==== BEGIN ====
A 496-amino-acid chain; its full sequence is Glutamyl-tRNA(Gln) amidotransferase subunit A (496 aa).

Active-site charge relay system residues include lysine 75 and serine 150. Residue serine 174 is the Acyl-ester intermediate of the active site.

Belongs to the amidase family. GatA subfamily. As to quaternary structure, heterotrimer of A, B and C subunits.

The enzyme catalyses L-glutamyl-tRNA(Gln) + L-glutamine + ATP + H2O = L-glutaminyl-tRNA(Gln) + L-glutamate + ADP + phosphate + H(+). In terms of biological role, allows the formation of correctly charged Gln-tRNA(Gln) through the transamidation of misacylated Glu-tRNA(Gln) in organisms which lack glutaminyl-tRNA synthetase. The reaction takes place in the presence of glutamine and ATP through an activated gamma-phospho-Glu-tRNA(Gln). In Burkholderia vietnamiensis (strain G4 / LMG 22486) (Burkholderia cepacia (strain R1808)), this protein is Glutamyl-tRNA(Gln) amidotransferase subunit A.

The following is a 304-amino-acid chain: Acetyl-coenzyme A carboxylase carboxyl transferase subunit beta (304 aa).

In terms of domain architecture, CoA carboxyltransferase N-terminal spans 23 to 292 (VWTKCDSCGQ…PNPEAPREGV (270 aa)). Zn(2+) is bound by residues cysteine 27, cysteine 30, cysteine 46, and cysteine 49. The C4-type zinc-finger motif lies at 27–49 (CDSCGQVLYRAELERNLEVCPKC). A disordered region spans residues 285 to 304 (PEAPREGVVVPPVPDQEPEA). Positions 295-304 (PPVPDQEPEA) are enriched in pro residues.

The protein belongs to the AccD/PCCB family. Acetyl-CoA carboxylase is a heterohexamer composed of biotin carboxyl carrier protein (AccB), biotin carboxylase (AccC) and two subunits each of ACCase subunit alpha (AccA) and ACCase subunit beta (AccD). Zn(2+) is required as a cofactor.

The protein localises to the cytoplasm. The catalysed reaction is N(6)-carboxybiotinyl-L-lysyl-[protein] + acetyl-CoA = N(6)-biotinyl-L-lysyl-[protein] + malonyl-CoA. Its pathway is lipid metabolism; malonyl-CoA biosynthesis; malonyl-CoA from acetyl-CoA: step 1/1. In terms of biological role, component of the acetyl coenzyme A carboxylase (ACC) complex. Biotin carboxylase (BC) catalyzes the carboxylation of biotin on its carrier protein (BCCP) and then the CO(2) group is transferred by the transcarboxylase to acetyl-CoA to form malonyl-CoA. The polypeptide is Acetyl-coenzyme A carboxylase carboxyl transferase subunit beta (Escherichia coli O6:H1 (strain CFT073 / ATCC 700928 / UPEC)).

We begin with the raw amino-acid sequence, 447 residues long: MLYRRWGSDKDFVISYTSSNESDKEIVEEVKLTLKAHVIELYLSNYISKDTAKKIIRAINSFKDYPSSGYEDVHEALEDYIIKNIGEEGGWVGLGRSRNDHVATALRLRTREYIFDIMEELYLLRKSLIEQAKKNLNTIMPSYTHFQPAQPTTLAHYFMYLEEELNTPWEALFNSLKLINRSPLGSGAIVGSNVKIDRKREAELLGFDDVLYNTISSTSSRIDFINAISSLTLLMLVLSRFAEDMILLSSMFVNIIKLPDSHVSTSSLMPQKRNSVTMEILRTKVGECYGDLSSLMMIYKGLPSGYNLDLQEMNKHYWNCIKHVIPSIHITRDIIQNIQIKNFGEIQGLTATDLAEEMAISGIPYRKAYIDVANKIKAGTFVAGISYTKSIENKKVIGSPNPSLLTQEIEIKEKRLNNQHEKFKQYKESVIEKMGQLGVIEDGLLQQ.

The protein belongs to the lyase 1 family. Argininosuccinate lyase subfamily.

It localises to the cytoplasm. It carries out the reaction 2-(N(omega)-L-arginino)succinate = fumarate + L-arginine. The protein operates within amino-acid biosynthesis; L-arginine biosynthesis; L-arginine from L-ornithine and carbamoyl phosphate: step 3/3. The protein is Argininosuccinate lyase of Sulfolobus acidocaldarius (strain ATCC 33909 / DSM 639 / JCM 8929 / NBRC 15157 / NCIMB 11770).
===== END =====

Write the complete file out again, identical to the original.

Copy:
A 496-amino-acid chain; its full sequence is Glutamyl-tRNA(Gln) amidotransferase subunit A (496 aa).

Active-site charge relay system residues include lysine 75 and serine 150. Residue serine 174 is the Acyl-ester intermediate of the active site.

Belongs to the amidase family. GatA subfamily. As to quaternary structure, heterotrimer of A, B and C subunits.

The enzyme catalyses L-glutamyl-tRNA(Gln) + L-glutamine + ATP + H2O = L-glutaminyl-tRNA(Gln) + L-glutamate + ADP + phosphate + H(+). In terms of biological role, allows the formation of correctly charged Gln-tRNA(Gln) through the transamidation of misacylated Glu-tRNA(Gln) in organisms which lack glutaminyl-tRNA synthetase. The reaction takes place in the presence of glutamine and ATP through an activated gamma-phospho-Glu-tRNA(Gln). In Burkholderia vietnamiensis (strain G4 / LMG 22486) (Burkholderia cepacia (strain R1808)), this protein is Glutamyl-tRNA(Gln) amidotransferase subunit A.

The following is a 304-amino-acid chain: Acetyl-coenzyme A carboxylase carboxyl transferase subunit beta (304 aa).

In terms of domain architecture, CoA carboxyltransferase N-terminal spans 23 to 292 (VWTKCDSCGQ…PNPEAPREGV (270 aa)). Zn(2+) is bound by residues cysteine 27, cysteine 30, cysteine 46, and cysteine 49. The C4-type zinc-finger motif lies at 27–49 (CDSCGQVLYRAELERNLEVCPKC). A disordered region spans residues 285 to 304 (PEAPREGVVVPPVPDQEPEA). Positions 295-304 (PPVPDQEPEA) are enriched in pro residues.

The protein belongs to the AccD/PCCB family. Acetyl-CoA carboxylase is a heterohexamer composed of biotin carboxyl carrier protein (AccB), biotin carboxylase (AccC) and two subunits each of ACCase subunit alpha (AccA) and ACCase subunit beta (AccD). Zn(2+) is required as a cofactor.

The protein localises to the cytoplasm. The catalysed reaction is N(6)-carboxybiotinyl-L-lysyl-[protein] + acetyl-CoA = N(6)-biotinyl-L-lysyl-[protein] + malonyl-CoA. Its pathway is lipid metabolism; malonyl-CoA biosynthesis; malonyl-CoA from acetyl-CoA: step 1/1. In terms of biological role, component of the acetyl coenzyme A carboxylase (ACC) complex. Biotin carboxylase (BC) catalyzes the carboxylation of biotin on its carrier protein (BCCP) and then the CO(2) group is transferred by the transcarboxylase to acetyl-CoA to form malonyl-CoA. The polypeptide is Acetyl-coenzyme A carboxylase carboxyl transferase subunit beta (Escherichia coli O6:H1 (strain CFT073 / ATCC 700928 / UPEC)).

We begin with the raw amino-acid sequence, 447 residues long: MLYRRWGSDKDFVISYTSSNESDKEIVEEVKLTLKAHVIELYLSNYISKDTAKKIIRAINSFKDYPSSGYEDVHEALEDYIIKNIGEEGGWVGLGRSRNDHVATALRLRTREYIFDIMEELYLLRKSLIEQAKKNLNTIMPSYTHFQPAQPTTLAHYFMYLEEELNTPWEALFNSLKLINRSPLGSGAIVGSNVKIDRKREAELLGFDDVLYNTISSTSSRIDFINAISSLTLLMLVLSRFAEDMILLSSMFVNIIKLPDSHVSTSSLMPQKRNSVTMEILRTKVGECYGDLSSLMMIYKGLPSGYNLDLQEMNKHYWNCIKHVIPSIHITRDIIQNIQIKNFGEIQGLTATDLAEEMAISGIPYRKAYIDVANKIKAGTFVAGISYTKSIENKKVIGSPNPSLLTQEIEIKEKRLNNQHEKFKQYKESVIEKMGQLGVIEDGLLQQ.

The protein belongs to the lyase 1 family. Argininosuccinate lyase subfamily.

It localises to the cytoplasm. It carries out the reaction 2-(N(omega)-L-arginino)succinate = fumarate + L-arginine. The protein operates within amino-acid biosynthesis; L-arginine biosynthesis; L-arginine from L-ornithine and carbamoyl phosphate: step 3/3. The protein is Argininosuccinate lyase of Sulfolobus acidocaldarius (strain ATCC 33909 / DSM 639 / JCM 8929 / NBRC 15157 / NCIMB 11770).